Less than a month after she was born, Virginia Sole-Smith’s daughter Violet was diagnosed with rare, life-threatening congenital heart defects. Her reliance on feeding tubes while she received treatment destroyed her instinct to eat. Rather than feeling comforted and secure from feeding, Violet learned to associate food with pain.
As Sole-Smith gradually helped her child develop a positive relationship with food, the U.S. writer recognized many of us also approach food with trepidation. What foods are safe to eat? Which are good for us, and which aren’t? How much should we eat?
In her new book The Eating Instinct: Food Culture, Body Image, and Guilt in America, Sole-Smith takes readers into the kitchens of parents of picky eaters, those with orthorexia and avoidant/restrictive food intake disorder (ARFID), families facing food insecurity and individuals who have undergone gastric bypass surgery to explore why our food choices have become so fraught with tension.
In an interview with The Globe and Mail, she explains most of us actually know how best to feed ourselves – we just need to cut out the external noise.
Many of the people you interviewed asked not to reveal their full names. Why were they so reluctant to speak openly about how they eat?
It really is an intensely personal matter. You literally are putting substances into your body, which in any other area in our life, we don’t do that in public. Like we don’t have sex in public … it really is quite an intimate act.
It also really speaks to how we’re all facing so much pressure. Once I start talking to someone about their relationship with food, very quickly, we’re not talking about the food. We’re talking about how their mother treated them at the dinner table, or how their husband feels about their weight.
You mention you were ambivalent when Violet developed a taste for chocolate milk. How do you explain to a child it’s better to eat more veggies than sweets, without labelling one as “good” and another as “bad”?
Basically, my rule is “if a food is in my house, I’m comfortable with you eating it.” When I’m grocery shopping, I try to bring in a lot of fruits and vegetables and things that I hope will make the bulk of her diet. We don’t put any pressure around needing to finish anything. Like if we’re having dessert with a meal, you get dessert whether or not you ate your broccoli.
If you keep things neutral, if you don’t put too many rules around how much of this to eat and how much of that, and which is better, kids on their own will gravitate toward a wide range of foods and they’ll self-regulate what they need and what their tastes are.
Why should we avoid labelling foods as “good” or “bad” in the first place?
Food is not an inherently moral substance. It doesn’t reflect on your worth as a person if you think chocolate chip cookies are more delicious than kale, or McDonald’s is tastier than something you can get at the farmer’s market.
But we’ve gotten to the place now with food where it’s all broken down into good or bad. Especially with kids, who are really concrete thinkers, they are going to hear, “Oh, that’s good for me, so I’m good if I eat it.” Once you’ve internalized that message, it’s so difficult to undo it. Taking the nutritional value of food and extrapolating that into how we feel about our bodies and about our worth as people is a really, really dicey game.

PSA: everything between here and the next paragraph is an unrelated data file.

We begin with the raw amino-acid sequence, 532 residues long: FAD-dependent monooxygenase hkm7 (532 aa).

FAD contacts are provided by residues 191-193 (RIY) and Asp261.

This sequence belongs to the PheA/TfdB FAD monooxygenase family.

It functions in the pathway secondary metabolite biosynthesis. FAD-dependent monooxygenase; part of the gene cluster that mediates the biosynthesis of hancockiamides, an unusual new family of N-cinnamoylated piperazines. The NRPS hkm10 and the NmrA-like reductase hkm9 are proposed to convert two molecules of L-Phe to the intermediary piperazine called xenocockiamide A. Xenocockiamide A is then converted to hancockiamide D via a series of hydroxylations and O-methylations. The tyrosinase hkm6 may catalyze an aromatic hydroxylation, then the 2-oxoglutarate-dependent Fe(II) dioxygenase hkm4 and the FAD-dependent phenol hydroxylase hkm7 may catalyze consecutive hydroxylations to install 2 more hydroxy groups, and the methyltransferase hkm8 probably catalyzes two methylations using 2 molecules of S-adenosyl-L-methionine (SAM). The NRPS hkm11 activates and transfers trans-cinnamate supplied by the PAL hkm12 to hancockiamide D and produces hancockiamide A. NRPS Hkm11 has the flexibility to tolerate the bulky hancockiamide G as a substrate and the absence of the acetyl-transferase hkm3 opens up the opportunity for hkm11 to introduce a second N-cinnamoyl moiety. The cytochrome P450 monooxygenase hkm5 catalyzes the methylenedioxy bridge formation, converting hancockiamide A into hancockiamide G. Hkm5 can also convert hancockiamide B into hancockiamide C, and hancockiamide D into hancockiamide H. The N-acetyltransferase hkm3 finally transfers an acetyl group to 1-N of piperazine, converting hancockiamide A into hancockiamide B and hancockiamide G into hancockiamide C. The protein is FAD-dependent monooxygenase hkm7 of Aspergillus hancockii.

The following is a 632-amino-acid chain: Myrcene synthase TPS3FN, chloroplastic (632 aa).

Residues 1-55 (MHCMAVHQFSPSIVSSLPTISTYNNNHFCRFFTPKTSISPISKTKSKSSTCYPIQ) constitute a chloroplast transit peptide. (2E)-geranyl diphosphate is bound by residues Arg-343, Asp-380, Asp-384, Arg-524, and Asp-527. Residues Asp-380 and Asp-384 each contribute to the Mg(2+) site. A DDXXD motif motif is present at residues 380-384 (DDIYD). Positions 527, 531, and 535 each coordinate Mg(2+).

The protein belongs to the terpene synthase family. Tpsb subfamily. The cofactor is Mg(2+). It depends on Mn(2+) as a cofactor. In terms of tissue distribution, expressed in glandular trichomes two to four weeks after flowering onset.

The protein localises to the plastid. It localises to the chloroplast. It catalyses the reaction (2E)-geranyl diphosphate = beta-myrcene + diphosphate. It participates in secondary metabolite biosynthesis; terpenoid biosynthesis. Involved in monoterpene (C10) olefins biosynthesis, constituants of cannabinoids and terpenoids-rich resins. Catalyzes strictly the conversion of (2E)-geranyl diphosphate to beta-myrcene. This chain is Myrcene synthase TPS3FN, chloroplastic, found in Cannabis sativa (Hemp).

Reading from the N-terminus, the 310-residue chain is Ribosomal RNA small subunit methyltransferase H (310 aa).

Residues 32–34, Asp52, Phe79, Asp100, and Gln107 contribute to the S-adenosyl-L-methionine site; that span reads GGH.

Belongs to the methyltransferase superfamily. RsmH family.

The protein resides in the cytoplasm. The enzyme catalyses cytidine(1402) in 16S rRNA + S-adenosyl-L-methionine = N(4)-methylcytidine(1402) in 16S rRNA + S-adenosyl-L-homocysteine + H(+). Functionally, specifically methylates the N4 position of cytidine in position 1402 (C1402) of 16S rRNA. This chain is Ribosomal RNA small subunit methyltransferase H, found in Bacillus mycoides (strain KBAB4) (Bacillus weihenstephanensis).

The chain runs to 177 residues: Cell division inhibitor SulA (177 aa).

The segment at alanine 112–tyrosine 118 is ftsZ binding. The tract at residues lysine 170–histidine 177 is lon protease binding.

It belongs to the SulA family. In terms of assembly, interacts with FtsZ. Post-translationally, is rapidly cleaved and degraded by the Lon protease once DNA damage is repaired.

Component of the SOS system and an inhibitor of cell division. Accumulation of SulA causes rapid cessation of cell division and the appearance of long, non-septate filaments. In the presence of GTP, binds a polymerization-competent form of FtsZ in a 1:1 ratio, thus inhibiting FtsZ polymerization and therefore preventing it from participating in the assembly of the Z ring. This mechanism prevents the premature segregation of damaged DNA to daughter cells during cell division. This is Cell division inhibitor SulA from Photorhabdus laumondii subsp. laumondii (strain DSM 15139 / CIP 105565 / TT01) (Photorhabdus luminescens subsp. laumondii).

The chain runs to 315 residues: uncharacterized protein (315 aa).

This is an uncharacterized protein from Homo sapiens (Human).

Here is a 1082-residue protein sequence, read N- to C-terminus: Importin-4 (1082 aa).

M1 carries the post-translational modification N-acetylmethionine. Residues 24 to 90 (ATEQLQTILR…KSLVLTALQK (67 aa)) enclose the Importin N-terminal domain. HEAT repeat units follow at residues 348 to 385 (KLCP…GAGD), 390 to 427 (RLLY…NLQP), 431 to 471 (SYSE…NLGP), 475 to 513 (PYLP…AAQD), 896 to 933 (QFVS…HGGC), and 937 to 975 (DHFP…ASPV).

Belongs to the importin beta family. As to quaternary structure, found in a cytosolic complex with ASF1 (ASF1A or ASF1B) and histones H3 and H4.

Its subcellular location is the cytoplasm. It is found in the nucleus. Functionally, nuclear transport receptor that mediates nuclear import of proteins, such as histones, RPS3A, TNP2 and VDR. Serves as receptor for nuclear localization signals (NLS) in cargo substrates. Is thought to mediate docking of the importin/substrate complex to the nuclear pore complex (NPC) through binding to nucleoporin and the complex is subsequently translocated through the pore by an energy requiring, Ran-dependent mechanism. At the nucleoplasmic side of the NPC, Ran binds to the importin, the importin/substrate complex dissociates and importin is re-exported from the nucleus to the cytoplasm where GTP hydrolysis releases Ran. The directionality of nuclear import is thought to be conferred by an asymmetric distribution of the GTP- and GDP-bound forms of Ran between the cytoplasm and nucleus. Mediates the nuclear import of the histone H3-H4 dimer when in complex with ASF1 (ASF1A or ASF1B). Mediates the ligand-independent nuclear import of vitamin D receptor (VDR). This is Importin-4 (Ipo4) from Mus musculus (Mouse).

You wrote about encountering the “Division of Responsibility” approach to feeding children. Can you explain what it is?
Ellyn Satter, a family therapist and nutritionist, developed this in the 1980s. What it says is feeding is a relationship. So when feeding is a struggle for parents and children, it’s usually because one party or the other is doing a job that shouldn’t be their job.
Satter says when it comes to feeding, parents are in charge of what foods are offered, when we offer them and where meals take place. But after that, we’re really done.
What is the “Health at Every Size” movement?
It questions what the media message is about the obesity epidemic. What we all know is that people are bigger than they ever were before, and we have higher rates of certain diseases. So the conclusion everybody draws is obesity has caused all these health problems, and we can only solve diabetes and heart disease if we make everyone as small as possible.
What the Health at Every Size people say is that’s not what the data shows. The data shows higher weights correlate with certain conditions, but they don’t show they cause them. So the movement argues let’s take the focus off weight loss, which research clearly shows is not a sustainable long-term solution for most people.
It doesn’t say every size is healthy and everybody is healthy at any size. What it says is everybody, no matter what your weight is, has the right to a healthy lifestyle and to pursue health on their own terms, and you don’t have to lose weight to achieve health.
So what is the ideal way of eating?
We’re all searching for some expert, some plan, some set of rules that’s going to make it all snap into place, and eating will feel effortless. But that’s the problem. Most of us, through culture, through family, through different life experiences we’ve had, are struggling to be in touch with our instincts.
We need to stop trying to have other people tell us how to eat. I’m saying you probably know more you think. You just need to figure out what make sense for you in your life.
This interview was condensed and edited.